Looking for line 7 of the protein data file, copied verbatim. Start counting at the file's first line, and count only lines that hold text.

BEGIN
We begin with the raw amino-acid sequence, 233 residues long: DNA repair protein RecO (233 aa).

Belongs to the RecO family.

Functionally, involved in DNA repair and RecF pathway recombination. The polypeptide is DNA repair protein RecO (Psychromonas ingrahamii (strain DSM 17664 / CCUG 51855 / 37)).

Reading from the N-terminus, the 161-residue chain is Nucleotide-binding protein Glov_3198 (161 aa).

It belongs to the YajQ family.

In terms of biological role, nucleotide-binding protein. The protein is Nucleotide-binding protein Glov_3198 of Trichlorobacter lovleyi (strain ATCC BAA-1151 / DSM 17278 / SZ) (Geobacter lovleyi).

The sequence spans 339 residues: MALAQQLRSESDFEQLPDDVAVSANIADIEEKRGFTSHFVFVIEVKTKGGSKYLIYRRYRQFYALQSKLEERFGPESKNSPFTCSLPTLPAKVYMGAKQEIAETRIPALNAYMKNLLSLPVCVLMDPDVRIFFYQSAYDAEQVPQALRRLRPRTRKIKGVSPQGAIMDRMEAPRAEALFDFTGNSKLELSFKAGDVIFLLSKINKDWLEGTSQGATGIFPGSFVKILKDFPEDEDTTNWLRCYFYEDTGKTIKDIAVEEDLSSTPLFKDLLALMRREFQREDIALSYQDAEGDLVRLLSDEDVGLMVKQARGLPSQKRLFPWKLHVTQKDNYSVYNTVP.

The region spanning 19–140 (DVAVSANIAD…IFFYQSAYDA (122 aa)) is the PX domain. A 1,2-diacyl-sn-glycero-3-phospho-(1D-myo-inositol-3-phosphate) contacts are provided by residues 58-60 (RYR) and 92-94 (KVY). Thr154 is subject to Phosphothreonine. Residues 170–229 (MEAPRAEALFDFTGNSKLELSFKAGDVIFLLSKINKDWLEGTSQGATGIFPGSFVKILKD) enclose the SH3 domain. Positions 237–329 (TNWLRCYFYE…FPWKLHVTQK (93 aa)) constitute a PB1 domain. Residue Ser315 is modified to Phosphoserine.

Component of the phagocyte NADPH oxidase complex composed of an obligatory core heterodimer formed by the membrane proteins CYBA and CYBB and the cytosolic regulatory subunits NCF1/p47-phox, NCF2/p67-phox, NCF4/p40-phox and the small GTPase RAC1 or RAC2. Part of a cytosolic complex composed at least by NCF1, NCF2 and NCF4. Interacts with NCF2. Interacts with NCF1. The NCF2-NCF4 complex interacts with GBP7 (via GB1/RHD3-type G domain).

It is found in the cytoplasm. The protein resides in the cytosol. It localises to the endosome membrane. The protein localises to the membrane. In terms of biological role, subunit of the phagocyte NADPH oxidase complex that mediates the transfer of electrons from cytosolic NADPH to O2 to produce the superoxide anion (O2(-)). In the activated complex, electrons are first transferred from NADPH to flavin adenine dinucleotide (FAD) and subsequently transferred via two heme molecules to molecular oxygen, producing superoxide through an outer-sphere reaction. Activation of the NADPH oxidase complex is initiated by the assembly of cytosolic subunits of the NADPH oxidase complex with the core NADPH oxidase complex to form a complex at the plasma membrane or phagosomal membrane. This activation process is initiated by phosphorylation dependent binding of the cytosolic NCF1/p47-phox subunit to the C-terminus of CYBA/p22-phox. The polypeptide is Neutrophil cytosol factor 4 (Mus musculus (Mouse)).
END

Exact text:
The sequence spans 339 residues: MALAQQLRSESDFEQLPDDVAVSANIADIEEKRGFTSHFVFVIEVKTKGGSKYLIYRRYRQFYALQSKLEERFGPESKNSPFTCSLPTLPAKVYMGAKQEIAETRIPALNAYMKNLLSLPVCVLMDPDVRIFFYQSAYDAEQVPQALRRLRPRTRKIKGVSPQGAIMDRMEAPRAEALFDFTGNSKLELSFKAGDVIFLLSKINKDWLEGTSQGATGIFPGSFVKILKDFPEDEDTTNWLRCYFYEDTGKTIKDIAVEEDLSSTPLFKDLLALMRREFQREDIALSYQDAEGDLVRLLSDEDVGLMVKQARGLPSQKRLFPWKLHVTQKDNYSVYNTVP.